Burning Down the House: Ambition and the Search for Love

I have been haunted this week by two women: Jane Eyre and Janis Joplin. I finally got around to reading Jane Eyre for the first time, and PBS aired a Janis Joplin documentary. They keep blurring in my imagination.

Jane Eyre, plucky, ruggedly independent — almost to her detriment, pig-headedly so, looking for love, for acceptance. Janis Joplin, spirited, different, also seeking love, acceptance. Surprised by her own talent if not her fame, she nursed ambition fairly nakedly. Janis understands that her ambition is really just a search for love, and says so. Jane also has ambition — to be independent, live life as she sees fit. But she wants to be loved for it.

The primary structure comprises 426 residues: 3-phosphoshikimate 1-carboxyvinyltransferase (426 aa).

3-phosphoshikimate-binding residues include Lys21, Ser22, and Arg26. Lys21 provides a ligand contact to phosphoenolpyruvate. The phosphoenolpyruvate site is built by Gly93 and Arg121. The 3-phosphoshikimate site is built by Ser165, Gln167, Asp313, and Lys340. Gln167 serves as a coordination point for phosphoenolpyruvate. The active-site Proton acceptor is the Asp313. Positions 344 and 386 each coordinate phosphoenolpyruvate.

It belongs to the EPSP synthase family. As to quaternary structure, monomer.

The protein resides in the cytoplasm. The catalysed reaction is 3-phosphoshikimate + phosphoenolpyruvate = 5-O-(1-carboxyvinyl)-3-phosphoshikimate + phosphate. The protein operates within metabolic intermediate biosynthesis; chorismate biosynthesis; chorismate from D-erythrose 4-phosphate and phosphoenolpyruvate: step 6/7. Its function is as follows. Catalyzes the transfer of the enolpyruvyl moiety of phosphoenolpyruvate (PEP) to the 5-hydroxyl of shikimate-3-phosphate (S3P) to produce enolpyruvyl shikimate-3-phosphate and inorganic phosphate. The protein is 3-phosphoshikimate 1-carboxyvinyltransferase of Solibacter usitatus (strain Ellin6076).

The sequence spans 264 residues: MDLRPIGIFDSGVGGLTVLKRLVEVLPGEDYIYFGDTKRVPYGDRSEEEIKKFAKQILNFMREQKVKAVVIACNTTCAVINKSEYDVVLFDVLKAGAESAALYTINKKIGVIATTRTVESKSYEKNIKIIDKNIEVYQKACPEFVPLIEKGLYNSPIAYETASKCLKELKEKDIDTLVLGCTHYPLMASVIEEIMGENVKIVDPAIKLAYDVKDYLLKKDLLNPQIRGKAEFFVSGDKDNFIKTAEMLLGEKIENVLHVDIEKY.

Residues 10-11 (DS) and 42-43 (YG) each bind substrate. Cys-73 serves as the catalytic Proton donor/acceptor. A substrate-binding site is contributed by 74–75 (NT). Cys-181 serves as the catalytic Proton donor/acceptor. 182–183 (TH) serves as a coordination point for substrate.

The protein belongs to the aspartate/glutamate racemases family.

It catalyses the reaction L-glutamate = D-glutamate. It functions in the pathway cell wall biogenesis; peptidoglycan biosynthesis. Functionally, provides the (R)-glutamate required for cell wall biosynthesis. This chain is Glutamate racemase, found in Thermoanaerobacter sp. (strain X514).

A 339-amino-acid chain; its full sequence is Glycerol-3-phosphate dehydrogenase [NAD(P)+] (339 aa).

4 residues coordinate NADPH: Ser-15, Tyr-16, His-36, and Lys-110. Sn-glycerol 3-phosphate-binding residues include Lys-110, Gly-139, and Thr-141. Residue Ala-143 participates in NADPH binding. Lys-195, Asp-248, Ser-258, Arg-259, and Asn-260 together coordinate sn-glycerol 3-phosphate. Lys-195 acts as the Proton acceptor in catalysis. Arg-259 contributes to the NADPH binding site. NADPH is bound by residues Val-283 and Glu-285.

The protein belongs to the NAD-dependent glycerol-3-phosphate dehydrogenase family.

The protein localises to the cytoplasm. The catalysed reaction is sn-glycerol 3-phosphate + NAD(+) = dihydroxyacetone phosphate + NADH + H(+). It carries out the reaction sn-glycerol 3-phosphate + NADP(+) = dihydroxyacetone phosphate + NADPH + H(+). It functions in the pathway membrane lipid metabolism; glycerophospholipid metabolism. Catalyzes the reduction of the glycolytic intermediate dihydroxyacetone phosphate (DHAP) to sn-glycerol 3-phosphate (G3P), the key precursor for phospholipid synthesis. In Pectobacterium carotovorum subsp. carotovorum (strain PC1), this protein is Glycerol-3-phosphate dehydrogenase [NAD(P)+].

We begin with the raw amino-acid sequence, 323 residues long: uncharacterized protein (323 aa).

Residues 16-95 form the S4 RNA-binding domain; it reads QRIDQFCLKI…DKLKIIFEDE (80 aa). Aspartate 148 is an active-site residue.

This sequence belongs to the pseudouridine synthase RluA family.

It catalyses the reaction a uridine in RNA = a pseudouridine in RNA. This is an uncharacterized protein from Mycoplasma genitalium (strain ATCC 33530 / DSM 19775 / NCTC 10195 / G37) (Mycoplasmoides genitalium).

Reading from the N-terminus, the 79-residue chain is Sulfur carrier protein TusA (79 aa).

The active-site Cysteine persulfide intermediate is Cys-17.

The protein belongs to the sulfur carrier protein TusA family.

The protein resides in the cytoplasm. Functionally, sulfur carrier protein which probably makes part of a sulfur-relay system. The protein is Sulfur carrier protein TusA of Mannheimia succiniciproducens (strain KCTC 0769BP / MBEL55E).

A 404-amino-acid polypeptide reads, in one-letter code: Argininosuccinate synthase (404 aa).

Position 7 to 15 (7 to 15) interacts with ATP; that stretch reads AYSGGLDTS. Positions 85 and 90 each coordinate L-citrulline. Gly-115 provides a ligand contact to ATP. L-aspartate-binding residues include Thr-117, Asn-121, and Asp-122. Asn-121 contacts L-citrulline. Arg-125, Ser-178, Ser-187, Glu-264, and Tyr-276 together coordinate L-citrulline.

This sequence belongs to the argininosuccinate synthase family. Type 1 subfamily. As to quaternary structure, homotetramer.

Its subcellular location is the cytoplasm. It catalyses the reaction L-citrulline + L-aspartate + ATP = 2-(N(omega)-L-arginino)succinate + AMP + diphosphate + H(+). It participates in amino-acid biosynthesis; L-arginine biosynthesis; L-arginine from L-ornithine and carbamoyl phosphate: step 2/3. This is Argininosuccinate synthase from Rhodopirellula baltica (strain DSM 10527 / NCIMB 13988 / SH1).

Jane exits her safe spot at the school to find some other place in the world. Janis flings herself out of her cramped hometown to groove it up in San Francisco. Jane finds Mr. Rochester and falls in love inappropriately. Janis strings herself out on drugs so bad that her friends ship her back home. She finds Big Brother and the Holding Company.

Jane, in a fit of misplaced morals and senseless independence, casts herself out of Thornfield Hall to wander penniless and cold. She crumples on a doorstep. As she is the product of fiction, she falls handily into the lap of actual relations and a chunk of change, and wins her desire for love. We could all use that kind of luck.

Janis, is this is real life, wins her ambitions but not exactly the kind of love she needed to save her from the prices of fame and the search for love.

And then there’s the mad woman in the attic. Don’t we all have one of those? Do they always manage, in one way or another, to burn the house down?


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